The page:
Not very good

This is not a content post.  Because I have no content to write about.  It is a excuses post.  A life post.

Just over two weeks ago, though it feels like an age, I was asked to step in an take over teaching a Masters course for a colleague and friend who is unwell.  It is a subject I’m very familiar with, and I wanted to help, so I agreed.  I was left with 6 lectures to prepare and a semester of marking to catch up on.  Plus the conclusion of my original class. On Thursday I teach 6 hours back to back.

It’s been really hard work.

Then, just to add chaos into the mix, I went to Shanghai for a week to celebrate/avoid my 40th birthday. This as a long standing plan, decided before I knew I was teaching ANY classes.  Turned out to be at the least opportune time possible. (But was fantastic.)

It means, as of today, I have completely avoided by PhD work for nearly three weeks.  And I’m horrified/terrified.  I have so much to catch up on a can’t think straight.  I’m at the point where I don’t even know where to start. It’s like starting from scratch again.

In addition, the night before I left for Shanghai I had dinner with a friend, who is my kind of academic mentor.  A lecturer and PhD from UniSyd he has provided me guidance and advice and has been instrumental in me getting to this point.

He chose this night to get stuck into me over publication, or lack there of.  I have justified all the reasons why I don’t want to focus on publication (lack of primary material, need to focus on my core goal) and he basically called it all bullshit and said I was just avoiding the hard work.

I claim I don’t know how to write an academic article. Which is largely true, but I don’t know how to do a PhD either and I’m working that out.

I argue that I am unlikely to ever get an academic job in this market. Which also is likely true, but if I never publish I’m guaranteed of that fact.

I say I don’t want to spend a year working on something that goes nowhere, gets rejected.  But how will I know unless I try?

It’s done my head in and I was really angry for him pushing me. And publicly, in front of his wife and my husband.

But he’s probably right.

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4 thoughts on “Not very good

  1. It’s a shame you had this conversation in public. Feeling shamed about work is not particularly useful. Publishing is important in taking your writing to the next level but it will only serve your career if you are interested in being an academic. If you want to end up in an applied field other outcomes will matter more such as public speaking, organising events, practical (hands on) community work and so on.

    A better way to start this route is to submit a conference paper. This way you get academic feedback on your writing but more importantly you will present your work and get even more feedback face to face and perhaps best of all you will grow your network of support and meet your future colleagues. The best way to go about this is to take a chapter from your thesis especially from your lit review or even from your methods chapter. You can then develop this into a peer reviewed publication.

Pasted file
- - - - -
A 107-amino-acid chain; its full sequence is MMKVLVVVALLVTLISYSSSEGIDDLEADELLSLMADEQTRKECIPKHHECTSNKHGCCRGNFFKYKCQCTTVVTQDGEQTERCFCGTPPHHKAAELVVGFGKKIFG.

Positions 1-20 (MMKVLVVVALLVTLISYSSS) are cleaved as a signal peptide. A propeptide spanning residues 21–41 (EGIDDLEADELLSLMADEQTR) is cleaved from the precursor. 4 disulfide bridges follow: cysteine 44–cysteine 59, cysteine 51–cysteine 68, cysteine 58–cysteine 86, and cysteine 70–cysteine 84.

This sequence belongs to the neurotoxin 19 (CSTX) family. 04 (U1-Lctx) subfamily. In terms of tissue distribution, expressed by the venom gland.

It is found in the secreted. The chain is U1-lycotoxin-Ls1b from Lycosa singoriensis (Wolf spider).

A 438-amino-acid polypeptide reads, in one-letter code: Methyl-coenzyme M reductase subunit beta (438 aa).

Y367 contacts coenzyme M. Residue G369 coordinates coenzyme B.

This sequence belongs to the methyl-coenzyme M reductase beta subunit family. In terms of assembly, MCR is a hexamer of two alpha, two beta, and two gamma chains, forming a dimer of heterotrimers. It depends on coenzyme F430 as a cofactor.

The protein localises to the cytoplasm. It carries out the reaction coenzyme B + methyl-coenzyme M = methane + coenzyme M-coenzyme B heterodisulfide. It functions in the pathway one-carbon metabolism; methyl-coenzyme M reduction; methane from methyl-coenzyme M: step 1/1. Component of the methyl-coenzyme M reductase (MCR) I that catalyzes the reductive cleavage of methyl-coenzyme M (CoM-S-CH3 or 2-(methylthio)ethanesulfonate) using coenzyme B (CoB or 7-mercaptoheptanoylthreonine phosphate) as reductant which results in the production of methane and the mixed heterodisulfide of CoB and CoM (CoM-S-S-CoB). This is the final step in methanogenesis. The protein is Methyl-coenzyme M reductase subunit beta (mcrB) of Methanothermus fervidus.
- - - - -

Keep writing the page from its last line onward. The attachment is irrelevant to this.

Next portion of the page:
This was my strategy as a postgrad. Writing about an existing chapter of your thesis won’t take you on a detour that detracts time away from your thesis and it will strengthen your thesis as a result. But don’t put to much pressure on yourself to publish right now. Your health comes first. I saw you wrote elsewhere about some of the nightmare stories about doing a PhD. Yes it can impact relationships and your health but only if you let it. One way to avoid these stresses is to focus only on the essentials. Do what you have to to get your PhD written first and worry about the rest later. Publications are nice but not the most important thing for a healthy PhD

    • Thanks for this – but of course the challenge is I have no real data from my PhD to write on yet, and wont do for another 6-10 months. So I feel stuck (especially given I can’t get a scholarship under these circumstances.)

      It’s frustrating, but I still love the experience I’m going through. (Most of the time.)

  2. Heya! I am in the throes of final stages phd writing and am currently also trying to pump out a journal article. I really found the thesis whisperer ‘How to write a journal article in 7 days’ slideshow interesting – link below. Perhaps usefully for you, it discusses different types of journal articles (highlighting that you don’t always need data) – perhaps a working paper series or conference, as suggested above, would work without data?
    Your friend-who-was-pushing-you-to-publish also should perhaps have mentioned that publishing isn’t just about the career advantages… you are putting yourself and your ideas out there. And doing that too early, or before you really know what you want to say could be jumping the gun a bit, too… At least, that is my opinion!
    Best of luck and hope the research goes smoothly…

    http://www.slideshare.net/ingermewburn/write-that-journal-article-in-7-days-12742195

    • Not sure how this missed my attention, I apologise. I love Thesis whisperer. This is a great presentation. And I agree with the jumping the gun comments, I haven’t got the data yet. Hoping for ethics approval within 2 weeks so I can start with some pilot interviews… then we will see how we go.

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